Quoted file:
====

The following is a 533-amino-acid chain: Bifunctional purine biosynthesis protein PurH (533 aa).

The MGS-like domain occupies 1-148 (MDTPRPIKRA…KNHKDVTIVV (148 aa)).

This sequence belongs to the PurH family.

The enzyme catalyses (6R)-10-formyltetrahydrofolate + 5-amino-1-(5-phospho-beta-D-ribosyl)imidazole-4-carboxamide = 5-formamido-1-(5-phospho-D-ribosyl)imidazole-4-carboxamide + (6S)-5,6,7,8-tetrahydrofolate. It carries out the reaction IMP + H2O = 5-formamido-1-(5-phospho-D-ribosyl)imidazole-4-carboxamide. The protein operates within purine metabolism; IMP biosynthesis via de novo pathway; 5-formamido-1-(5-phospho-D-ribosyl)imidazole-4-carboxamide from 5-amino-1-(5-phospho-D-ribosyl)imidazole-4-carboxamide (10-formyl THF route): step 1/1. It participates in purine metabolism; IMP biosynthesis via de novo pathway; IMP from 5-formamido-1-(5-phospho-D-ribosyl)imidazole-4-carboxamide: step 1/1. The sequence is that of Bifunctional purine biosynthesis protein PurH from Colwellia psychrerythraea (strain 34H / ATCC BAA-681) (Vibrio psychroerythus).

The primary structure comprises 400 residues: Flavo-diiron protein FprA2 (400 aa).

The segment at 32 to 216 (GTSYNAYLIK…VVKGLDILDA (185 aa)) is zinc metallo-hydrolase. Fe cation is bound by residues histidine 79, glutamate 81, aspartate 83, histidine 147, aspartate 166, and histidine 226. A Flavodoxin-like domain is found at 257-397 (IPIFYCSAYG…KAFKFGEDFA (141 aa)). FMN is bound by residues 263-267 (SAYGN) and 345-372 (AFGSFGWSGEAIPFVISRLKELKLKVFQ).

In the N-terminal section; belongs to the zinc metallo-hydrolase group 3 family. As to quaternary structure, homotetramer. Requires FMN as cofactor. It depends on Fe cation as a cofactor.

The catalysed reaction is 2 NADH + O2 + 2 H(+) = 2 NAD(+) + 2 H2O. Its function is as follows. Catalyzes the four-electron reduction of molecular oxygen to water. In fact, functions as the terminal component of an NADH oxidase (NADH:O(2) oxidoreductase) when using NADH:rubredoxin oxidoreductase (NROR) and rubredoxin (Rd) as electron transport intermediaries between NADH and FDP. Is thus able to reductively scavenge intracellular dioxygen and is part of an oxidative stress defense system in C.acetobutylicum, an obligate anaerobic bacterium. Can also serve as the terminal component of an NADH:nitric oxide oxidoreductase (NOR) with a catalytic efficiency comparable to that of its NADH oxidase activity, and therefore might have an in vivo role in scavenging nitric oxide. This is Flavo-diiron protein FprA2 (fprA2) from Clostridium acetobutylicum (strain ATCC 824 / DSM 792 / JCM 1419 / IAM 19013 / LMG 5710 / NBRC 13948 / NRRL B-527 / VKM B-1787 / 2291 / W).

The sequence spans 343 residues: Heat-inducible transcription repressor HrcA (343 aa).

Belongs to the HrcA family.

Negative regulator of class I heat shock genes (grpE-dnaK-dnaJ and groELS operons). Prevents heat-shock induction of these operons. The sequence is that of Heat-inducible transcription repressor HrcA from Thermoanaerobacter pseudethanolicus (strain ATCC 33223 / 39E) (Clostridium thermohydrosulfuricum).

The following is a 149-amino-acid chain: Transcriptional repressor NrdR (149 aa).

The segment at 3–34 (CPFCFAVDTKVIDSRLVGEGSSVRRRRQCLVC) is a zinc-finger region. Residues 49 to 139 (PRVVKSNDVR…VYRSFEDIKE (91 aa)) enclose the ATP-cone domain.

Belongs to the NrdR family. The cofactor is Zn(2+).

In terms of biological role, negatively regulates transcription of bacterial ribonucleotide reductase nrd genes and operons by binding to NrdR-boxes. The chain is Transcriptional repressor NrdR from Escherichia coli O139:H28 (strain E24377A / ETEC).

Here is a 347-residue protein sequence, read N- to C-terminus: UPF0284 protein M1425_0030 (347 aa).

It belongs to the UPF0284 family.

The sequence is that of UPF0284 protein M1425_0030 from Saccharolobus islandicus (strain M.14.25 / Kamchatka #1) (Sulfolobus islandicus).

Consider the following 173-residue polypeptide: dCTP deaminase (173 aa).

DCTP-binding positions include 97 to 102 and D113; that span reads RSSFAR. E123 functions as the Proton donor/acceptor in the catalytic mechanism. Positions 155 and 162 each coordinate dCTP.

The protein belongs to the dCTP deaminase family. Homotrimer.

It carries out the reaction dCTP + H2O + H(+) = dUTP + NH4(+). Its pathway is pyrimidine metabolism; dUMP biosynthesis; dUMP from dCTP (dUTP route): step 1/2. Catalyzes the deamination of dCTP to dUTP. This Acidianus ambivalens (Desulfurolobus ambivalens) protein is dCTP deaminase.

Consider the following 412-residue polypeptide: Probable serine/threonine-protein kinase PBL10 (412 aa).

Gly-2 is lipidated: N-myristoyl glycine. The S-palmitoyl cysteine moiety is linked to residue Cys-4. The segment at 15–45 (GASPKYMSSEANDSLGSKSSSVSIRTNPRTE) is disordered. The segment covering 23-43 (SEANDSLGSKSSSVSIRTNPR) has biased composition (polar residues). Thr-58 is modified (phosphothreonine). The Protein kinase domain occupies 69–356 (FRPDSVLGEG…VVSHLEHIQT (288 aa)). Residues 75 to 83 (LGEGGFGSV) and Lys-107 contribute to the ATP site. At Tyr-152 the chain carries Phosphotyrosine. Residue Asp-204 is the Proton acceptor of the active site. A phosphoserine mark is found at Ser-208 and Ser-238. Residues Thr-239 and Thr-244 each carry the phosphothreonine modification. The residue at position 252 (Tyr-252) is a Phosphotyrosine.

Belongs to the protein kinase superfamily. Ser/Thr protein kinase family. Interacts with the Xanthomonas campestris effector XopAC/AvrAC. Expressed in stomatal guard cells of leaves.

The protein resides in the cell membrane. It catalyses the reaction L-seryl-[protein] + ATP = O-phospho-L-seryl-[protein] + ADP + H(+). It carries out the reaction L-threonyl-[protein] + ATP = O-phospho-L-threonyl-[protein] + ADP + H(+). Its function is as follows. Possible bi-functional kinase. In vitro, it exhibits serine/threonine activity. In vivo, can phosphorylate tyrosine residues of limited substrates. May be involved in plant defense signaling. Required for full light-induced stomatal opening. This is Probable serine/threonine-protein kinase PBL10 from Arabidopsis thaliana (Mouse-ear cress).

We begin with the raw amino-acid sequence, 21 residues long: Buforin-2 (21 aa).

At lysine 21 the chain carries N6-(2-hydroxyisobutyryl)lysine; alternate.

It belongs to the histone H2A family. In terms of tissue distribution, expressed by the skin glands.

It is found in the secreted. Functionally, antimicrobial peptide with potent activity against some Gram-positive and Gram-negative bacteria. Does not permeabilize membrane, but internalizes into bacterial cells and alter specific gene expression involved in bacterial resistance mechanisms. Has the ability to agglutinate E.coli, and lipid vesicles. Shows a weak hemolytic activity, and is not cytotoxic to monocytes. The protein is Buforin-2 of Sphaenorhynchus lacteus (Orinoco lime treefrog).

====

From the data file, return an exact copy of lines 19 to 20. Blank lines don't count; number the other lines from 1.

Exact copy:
Consider the following 173-residue polypeptide: dCTP deaminase (173 aa).

DCTP-binding positions include 97 to 102 and D113; that span reads RSSFAR. E123 functions as the Proton donor/acceptor in the catalytic mechanism. Positions 155 and 162 each coordinate dCTP.